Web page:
by Edd Doerr
Of late there has been some blogging about strategies and priorities in defending separation of church and state. Following is a back story on this that has never before appeared in print.
In 1971 the Supreme Court ruled, in Lemon v Kurtzman, against Pennsylvania and Rhode Island laws diverting public funds to religious private schools. This was the Court's first ruling on this important matter and was followed by three decades of similar rulings. Why was this the first such case? For the simple reason that from 1924 until 1968 taxpayers did not have "standing" in federal courts to challenge government spending believed to violate the First Amendment church-state separation principle. But in 1968, in Flast v Cohen, a case argued in part by Sen Sam Ervin (D-TN), the Court granted standing. Unfortunately, the Court at the same time also upheld a NY law that allowed the state to pay for textbooks for use in parochial schools.
Let's back up to 1969 or 1970 (I do not keep a diary, so dates are approximate). I was the Sunday morning speaker on church-state separation and religious freedom at a Unitarian church in Cleveland. After the service a guy identified himself as a member of the Ohio state board education and told me that a lawsuit by Americans United in state court challenging some state aid to church schools was so badly handled that it was such a sure loser and the separationists on the state board were worried. When I returned to Washington, where I had been on the Americans United staff since 1966 (I edited their Church & State magazine from 1970 to 1982), I reported the matter to AU executive director Glenn Archer, who was not worried. However, Gaston Cogdell on the AU staff (he was the guy who had recruited me for the AU staff) was plenty worried. At his own expense he flew to Ohio (where he had served as a minister) and tried to persuade the plaintiff in the case to drop it. Archer fired Cogdell forfhis and said he would fire me if I did not quit defending Cogdell. Later the suit was just allowed to die.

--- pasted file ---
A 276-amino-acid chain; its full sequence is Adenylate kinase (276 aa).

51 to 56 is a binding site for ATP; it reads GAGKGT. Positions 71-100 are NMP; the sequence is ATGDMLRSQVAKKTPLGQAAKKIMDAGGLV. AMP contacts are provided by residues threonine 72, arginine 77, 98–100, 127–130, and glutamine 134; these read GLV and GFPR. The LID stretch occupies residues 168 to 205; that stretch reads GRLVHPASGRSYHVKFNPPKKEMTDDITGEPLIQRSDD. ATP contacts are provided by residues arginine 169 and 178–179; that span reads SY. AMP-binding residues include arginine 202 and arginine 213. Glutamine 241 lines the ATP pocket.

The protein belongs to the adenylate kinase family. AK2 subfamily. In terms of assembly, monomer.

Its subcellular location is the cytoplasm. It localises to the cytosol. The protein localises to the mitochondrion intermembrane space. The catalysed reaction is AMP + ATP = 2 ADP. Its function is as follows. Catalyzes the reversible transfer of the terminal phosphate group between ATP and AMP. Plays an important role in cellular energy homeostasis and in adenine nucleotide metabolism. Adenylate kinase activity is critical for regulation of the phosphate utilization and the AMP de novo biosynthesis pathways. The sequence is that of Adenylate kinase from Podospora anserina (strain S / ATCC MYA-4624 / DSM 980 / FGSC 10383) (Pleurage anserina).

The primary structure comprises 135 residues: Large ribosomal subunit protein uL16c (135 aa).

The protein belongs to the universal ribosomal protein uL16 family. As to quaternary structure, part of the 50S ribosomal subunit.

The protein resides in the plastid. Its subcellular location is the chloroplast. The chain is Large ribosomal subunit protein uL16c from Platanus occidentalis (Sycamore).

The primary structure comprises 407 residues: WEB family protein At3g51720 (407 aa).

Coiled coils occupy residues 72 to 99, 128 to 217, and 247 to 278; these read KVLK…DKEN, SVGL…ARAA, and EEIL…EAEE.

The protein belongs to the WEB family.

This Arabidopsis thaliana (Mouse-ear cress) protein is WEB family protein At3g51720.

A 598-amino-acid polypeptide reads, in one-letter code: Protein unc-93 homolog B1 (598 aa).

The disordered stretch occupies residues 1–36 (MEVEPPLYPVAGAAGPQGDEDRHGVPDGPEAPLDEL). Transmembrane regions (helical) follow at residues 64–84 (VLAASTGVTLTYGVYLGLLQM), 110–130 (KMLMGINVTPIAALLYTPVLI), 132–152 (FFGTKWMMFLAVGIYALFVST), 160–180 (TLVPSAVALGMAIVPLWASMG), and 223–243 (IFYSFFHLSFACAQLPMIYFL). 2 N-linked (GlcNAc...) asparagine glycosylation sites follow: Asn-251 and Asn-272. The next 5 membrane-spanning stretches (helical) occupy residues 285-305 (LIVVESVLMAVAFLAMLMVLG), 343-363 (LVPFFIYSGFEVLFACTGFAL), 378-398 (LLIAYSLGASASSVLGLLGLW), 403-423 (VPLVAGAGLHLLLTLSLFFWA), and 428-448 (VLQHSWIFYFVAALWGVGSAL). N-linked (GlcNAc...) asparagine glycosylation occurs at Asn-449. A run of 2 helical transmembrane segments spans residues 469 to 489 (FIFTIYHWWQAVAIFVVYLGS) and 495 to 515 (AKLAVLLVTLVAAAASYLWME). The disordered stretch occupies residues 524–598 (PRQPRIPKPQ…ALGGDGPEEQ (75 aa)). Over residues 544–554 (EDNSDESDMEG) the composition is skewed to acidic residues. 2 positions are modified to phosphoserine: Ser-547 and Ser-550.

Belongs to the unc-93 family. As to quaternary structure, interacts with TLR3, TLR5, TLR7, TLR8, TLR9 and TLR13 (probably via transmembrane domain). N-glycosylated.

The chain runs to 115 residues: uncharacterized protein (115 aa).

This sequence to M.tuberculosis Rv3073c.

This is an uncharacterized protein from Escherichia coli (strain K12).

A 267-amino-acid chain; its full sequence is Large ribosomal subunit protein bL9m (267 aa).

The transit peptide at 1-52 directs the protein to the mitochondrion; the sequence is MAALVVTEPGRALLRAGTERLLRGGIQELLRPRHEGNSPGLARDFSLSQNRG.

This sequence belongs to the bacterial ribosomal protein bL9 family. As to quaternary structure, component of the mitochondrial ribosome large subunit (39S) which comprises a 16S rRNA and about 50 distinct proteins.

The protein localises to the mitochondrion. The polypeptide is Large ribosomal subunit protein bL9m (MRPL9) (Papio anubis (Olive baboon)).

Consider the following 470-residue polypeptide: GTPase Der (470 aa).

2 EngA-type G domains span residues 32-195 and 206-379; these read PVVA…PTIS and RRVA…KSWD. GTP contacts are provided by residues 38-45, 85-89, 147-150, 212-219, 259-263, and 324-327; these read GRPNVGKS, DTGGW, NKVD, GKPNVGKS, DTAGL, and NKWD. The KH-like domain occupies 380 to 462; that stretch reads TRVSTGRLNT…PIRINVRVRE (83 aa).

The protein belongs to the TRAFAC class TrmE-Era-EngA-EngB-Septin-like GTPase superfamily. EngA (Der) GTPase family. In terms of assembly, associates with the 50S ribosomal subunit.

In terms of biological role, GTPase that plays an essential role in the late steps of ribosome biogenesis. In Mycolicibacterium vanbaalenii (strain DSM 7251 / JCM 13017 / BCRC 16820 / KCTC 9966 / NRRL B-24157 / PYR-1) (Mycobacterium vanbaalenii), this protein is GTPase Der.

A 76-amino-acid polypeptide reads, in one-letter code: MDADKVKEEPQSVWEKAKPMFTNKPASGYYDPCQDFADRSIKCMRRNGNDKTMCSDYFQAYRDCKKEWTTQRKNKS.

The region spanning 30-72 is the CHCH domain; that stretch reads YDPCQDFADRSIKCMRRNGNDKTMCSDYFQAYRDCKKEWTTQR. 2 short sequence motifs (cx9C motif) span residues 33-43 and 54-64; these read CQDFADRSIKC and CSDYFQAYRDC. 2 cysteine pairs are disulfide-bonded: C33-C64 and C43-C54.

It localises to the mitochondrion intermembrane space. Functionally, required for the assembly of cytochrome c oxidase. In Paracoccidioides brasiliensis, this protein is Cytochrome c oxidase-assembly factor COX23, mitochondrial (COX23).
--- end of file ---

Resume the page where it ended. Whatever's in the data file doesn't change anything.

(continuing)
Meanwhile, Pennsylvania had passed a law to divert a tiny percentage of the cigarette tax to the support of parochial schools and Rhode Island had passed similar legislation. AU's Archer sent staff attorney Franklin Salisbury to Harrisburg to find a local attorney to challenge the state law. The very day that Salisbury (a lousy attorney in my opinion) was in Harrisburg the ACLU and other groups were meeting in Philadelphia to plan a major coalition lawsuit. So Archer sent me to Philly for that meeting. On my return to Washington I urged Archer not to file a separate suit but to join the coalition suit in Philly. The attorney retained pro bono (as I recall) by the coalition was the distinguished Henry Sawyer, the attorney who had won the Schempp case on school prayer in the Supreme Court in 1962. Archer agreed with me and the rest is history.
Lemon (and the famous "Lemon test" held for three decades, until the by then conservative Supreme Court issued the disastrous ruling in 2002 upholding the Ohio school voucher plan.
The moral of all this is that, with a conservative Supreme Court, legal actions defending separation need to be carefully planned. Priorities need to be decided on. Reckless kamikaze lawsuits, like Newdow's sure loser challenge to "under God" in the Pledge of Allegiance could have serious irreversible negative consequences for the whole country.
I invite comments.
(Doerr is president of Americans for Religious Liberty [arlinc.org] and has been a full-time church-state separation activist for nearly 50 years.)